>Thanks for this Bill. It is a most interesting read. Like all
>details conclusions, but gives little data, so I am interested in
>specifics. Also he does not outline his "floating mat" model, so I am
>the wiser. Can you tell me (and the rest of us) more?
Sephen Moshier posted this 22 Sept 97 to the ACG, which may help, esp the
references at the end:
I want to comment on Steve Austin's coal model (a follow up to Kurt's
Austin (Austin, 1979) reached the conclusion that the Paradise coal (WKY
#12) was formed from floating peat mats. The prevailing view has been
the coal represents a coastal plain mire. Austin's observations
(a) shaly partings indicating marine flooding of the peat forming
environment, (b) abrupt succesions of coal components above the partings,
(c) lack of rooting of trees, and (d) intertonguing of marine roof
I have never studied a coal seam in the field and I am more intersted in
the overall facies patterns in cyclothems. My impression is that it is
difficult to reproduce field studies of coal seams because the geologist
studying them as the company is ripping them out of the earth! Thus, we
may never be able to recheck Austin's work. Nevertheless, everyone I
in the coal community who is familiar with Austin's coal work trusts his
observations (In fact, I feel that is field work at Mt. St. Helens is
first class, as well). They say that some of his claims for allochthnony
are equivocal, in that those features might also be explained by an
autochthonous model. Outside of Austin's study area there are plently of
indications of in situ swamp development, such as (a) rooting (Utgaard,
1979, Greb and others, 1992), (b) channelization by sandstones (Anvil
ss) with point bar characteristics forming a regional dendritic drainage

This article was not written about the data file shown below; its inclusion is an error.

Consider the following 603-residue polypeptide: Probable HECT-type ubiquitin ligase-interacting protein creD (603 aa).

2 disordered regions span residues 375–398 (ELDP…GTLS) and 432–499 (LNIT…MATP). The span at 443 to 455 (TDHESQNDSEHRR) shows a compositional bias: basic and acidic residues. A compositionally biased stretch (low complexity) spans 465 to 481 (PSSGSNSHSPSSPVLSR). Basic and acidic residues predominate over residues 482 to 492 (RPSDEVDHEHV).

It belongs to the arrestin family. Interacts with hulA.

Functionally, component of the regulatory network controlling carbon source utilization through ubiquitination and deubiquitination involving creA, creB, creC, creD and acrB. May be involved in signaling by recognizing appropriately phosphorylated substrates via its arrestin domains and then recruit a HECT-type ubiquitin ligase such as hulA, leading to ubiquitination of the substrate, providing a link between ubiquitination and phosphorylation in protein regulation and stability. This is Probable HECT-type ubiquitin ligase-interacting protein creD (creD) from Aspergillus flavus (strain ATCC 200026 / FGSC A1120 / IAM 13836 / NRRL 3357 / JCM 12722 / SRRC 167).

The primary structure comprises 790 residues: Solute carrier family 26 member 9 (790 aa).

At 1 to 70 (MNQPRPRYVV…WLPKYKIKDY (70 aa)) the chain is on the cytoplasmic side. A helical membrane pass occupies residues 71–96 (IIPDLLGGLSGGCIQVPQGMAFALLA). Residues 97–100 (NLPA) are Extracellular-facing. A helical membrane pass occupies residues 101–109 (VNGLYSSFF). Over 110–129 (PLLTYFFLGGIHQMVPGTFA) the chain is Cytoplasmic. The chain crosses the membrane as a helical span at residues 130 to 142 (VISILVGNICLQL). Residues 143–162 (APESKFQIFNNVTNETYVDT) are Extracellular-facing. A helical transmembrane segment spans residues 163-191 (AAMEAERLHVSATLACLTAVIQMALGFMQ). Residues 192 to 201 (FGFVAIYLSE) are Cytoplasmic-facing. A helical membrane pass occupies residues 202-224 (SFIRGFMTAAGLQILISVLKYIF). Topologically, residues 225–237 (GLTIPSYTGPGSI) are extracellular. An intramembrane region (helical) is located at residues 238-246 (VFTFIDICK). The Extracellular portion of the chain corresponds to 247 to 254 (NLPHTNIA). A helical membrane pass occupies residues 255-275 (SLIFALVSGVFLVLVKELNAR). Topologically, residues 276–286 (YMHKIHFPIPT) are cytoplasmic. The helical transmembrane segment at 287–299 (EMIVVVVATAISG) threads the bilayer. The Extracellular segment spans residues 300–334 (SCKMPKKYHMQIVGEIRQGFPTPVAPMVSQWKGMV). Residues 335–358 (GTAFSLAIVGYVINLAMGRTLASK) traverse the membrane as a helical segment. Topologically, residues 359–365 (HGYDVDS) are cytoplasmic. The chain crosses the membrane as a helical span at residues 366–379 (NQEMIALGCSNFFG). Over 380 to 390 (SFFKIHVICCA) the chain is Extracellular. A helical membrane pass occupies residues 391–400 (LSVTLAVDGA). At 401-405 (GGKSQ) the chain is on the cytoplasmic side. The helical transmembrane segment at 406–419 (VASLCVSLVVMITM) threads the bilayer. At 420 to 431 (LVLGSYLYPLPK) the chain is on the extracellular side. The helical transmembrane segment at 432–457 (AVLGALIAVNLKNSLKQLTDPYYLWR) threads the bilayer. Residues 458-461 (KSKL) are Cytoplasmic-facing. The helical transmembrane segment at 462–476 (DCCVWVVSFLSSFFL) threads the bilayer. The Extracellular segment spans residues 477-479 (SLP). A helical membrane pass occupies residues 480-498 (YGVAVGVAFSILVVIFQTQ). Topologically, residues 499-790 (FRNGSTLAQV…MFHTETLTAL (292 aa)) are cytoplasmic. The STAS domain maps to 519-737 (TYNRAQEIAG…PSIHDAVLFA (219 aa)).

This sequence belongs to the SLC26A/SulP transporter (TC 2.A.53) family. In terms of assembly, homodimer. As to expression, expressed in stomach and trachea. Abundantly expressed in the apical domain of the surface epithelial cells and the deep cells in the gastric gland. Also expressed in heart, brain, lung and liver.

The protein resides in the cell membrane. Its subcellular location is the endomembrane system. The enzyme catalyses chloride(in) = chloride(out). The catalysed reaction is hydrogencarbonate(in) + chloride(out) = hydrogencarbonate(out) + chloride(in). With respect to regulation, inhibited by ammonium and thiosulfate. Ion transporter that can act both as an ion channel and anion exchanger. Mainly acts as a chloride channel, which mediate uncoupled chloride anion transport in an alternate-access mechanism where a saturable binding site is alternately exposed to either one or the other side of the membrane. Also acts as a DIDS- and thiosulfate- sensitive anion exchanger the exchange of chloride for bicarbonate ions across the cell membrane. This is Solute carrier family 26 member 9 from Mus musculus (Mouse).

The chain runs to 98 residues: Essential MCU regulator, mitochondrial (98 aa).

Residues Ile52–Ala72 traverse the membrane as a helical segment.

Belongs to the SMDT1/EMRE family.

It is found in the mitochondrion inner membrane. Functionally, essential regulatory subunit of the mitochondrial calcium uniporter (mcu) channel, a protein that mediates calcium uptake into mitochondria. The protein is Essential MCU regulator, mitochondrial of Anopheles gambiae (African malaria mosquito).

pattern (Hopkins, 1958), and paleosols beneath, or laterally equivalent
the coal (de Wet and others, GSA Bull., in press). Gastaldo (1984)
pretty compeling arguments against coals by floating mats in light of
field studies, botanical considerations, coal petrology, and the
evironmental and hydrodynamic instability of such mats.
Even if floating mats explain some of the coals in the cyclothems (as we
have established in other posts to acg-l) the whole sequence of coal
measures hardly supports catastrophic deposition. Not with paleosols,
river erosional patterns, and alternating marine and non-marine deposits,
etc. (I know that is not a good sentence).
Concerning Kurt's comments on the laboratory creation of instant
Even if coals can form in years or hundreds of years, YEC's lack a model
for the entire Carboniferous coal-bearing sequence (with all 50 plus
cyclothems) that is more reasonable than the actualistic model. Since
these were to be deposited during the flood, there can be no appeal to
"appearance of age." And, making coals in the lab does not prove that a
seam formed quickly. We can grow quartz crystals in a lab in a matter of
days or weeks, but that does not mean that the gazillion quartz crystals
the Sierra Nevada batholith all cooled at the same time! (If they did, I
do not think that the rock would look like a granite.)
Austin, S. A., 1979, Depositional environment of the Kentucky No. 12 coal
bed (Middle Pennsylvanian) of western KY, with special reference to the
origin of coal lithotypes: Pennsylvania State University, Ph.D.
Dissertation, 390 p.
de Wet, C. B., Moshier, S. O., Hower, J. C. de Wet, A. P., Brennan, S.
Helfrich, C. T., and Raymond, A. L., in press. Disrupted coal and
carbonate facies within two Pennsylvanian cyclothems, southern Illinois
Basin, USA, GSA Bull.
Gastaldo, R. A., 1984, A case against pelagochthony: the untenability of
Carboniferous arborescent Lycopod-dominated floating mats. The
Evolution-Creation Controversy, Perspectives on Religion, Philosophy,
Science and Education, The Paleontological Society Special Publication
1, K. R. Walker, ed., p. 97-116.
Greb, S. F., D.A. Williams, and A. D. Williamson, 1992, Geology and
Stratigraphy of the Western Kentucky Coal Field, KY Geol. Survey Bull. 2,
Series XI, 77p.
Hopkins, M. E., 1958, Geology and petrology of the Anvil Rock Sandstone
southern Illinois. Illinois State Geological Survey Circular 256, 49p.
Utgaard, J., 1979, Paleoecology and depositional history of rock strata
associated with the Herrin (No. 6) Coal Member, Delta Mine, southern
Illinois, in Palmer, J. E., and Duthcher, R.R., eds., Depositional and
structural history of the Pennsylvanian System of the Illinois Basin,
2: Invited papers: Field Trip No. 9, Ninth International Congress of
carboniferous Stratigraphy and Geology, p. 86-92.
Stephen O. Moshier, Ph.D.
Associate Professor of Geology
Great are the works of the Lord: They are studied by all who delight in
them. Psalm 111:2
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